|Ian Poulter’s ball lies just outside the long, fescue grass at Muirfield|
Scottish professional golfer, Martin Laird, who mainly plays on the US PGA Tour, was penalised one stroke for a breach of Rule that many amateurs are guilty of, but are less often penalised for. On his third round of The Open Championship at Muirfield, he failed to notify his fellow competitors that he was identifying his ball lying in the wispy, long fescue grass. He had just suffered a nightmare 9 strokes on the previous hole when his hit both his drive and his second shot into the rough, so one can imagine that his mind might have been scrambled at the time. However, he failed to meet one of the requirements of Rule 12-2 for touching a ball to identify it. The relevant part of this Rule states;
If a player believes that a ball at rest might be his, but he cannot identify it, the player may lift the ball for identification, without penalty. The right to lift a ball for identification is in addition to the actions permitted under Rule 12-1.
Before lifting the ball, the player must announce his intention to his opponent in match play or his marker or a fellow-competitor in stroke play and mark the position of the ball. He may then lift the ball and identify it, provided that he gives his opponent, marker or fellow-competitor an opportunity to observe the lifting and replacement. The ball must not be cleaned beyond the extent necessary for identification when lifted under Rule 12-2.Martin Laird insists that he did announce that he was going to touch his ball, but it was directed to the ball-spotter and not to Dustin Johnson, who he was paired with, or to the walking referee, neither of whom heard his comment. After his round he commented;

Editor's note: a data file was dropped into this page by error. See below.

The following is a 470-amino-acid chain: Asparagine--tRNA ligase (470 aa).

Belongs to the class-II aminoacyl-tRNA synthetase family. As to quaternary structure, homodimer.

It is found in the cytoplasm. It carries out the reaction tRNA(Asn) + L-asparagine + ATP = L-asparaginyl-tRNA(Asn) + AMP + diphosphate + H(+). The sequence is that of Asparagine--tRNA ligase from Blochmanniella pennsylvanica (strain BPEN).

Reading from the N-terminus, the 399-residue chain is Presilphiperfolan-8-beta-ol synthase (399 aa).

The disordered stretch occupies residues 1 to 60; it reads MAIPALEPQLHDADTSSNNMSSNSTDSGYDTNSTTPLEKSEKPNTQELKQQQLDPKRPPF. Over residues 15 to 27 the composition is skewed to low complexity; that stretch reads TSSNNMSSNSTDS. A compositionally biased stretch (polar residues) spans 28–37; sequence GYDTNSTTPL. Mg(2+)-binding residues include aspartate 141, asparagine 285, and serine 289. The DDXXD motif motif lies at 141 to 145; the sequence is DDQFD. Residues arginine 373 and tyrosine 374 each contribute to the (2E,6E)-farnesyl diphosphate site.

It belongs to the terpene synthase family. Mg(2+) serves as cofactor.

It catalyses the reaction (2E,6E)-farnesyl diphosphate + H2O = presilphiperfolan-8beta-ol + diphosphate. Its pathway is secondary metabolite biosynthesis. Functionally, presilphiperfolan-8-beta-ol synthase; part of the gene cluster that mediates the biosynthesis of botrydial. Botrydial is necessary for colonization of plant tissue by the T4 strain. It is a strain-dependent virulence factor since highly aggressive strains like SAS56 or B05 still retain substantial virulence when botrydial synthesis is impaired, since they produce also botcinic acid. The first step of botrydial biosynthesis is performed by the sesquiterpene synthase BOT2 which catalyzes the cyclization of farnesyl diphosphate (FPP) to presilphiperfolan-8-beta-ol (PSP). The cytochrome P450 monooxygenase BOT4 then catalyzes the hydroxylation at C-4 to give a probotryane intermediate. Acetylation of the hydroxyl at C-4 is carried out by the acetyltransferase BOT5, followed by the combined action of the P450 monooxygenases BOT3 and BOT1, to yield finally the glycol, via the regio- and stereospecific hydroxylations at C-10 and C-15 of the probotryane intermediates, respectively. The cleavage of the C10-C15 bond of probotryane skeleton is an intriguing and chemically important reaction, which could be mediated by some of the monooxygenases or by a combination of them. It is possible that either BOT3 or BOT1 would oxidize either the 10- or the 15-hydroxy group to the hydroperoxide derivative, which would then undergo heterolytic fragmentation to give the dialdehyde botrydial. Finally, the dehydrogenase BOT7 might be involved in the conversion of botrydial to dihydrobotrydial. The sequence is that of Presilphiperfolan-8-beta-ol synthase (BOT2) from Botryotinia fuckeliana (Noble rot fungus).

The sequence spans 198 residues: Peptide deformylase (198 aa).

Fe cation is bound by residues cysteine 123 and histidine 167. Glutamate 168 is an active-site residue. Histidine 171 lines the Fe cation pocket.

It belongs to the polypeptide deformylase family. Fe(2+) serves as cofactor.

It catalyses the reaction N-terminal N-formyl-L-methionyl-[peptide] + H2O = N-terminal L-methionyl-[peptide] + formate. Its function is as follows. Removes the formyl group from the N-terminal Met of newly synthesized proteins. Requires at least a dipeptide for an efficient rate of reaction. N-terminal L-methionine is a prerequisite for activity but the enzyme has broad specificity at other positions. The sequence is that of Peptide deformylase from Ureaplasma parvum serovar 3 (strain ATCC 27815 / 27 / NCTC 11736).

"If I had said, 'Dustin, just went down to find my ball,' or, 'Rules official, I'm going to identify my ball', loud enough for one of them to hear, it would have been fine. It's the fact that none of them heard it, even though I said it. A spotter said to me, 'There's a ball here. I'm not sure if it's yours'. I said, 'I'm going to identify it'. I put the tee in the ground and didn't even lift my ball, just moved it a quarter roll to see the number. At the time I was thinking more about the golf shot I had coming up than about the ruling. It's one of those lovely Rules of golf."I would take issue with part of Martin Laird’s interpretation of this Rule. In my opinion, it is not sufficient to say “I’m going to identify my ball”, loud enough for a fellow competitor or referee to hear. The Rule requires that they are given the opportunity to witness the lifting and replacement of the ball, which means waiting until they have walked over to where the ball is at rest before touching it.
Please note the important point that the ball may not be cleaned beyond the extent necessary for identification, Rule 21b. (edited 24th July 2013)
When a player fails to comply with all or any part of the procedure detailed in Rule 12-2, or if they lift their ball in order to identify it without having good reason to do so, they incur a penalty of one stroke. Of course, no penalty is incurred if the touched ball is not the player’s ball.
Some readers may be wondering why a player has to follow this procedure when all they want to do is ensure that they do not play a wrong ball. It has to be remembered that a fellow competitor/marker has a responsibility to protect the interests of the rest of the field. The identification requirements mean that they have the opportunity to ensure that when the player lifts their ball, they do not clean it, except to the extent necessary for identification, and they return it to precisely the same spot and lie that they had before touching it.
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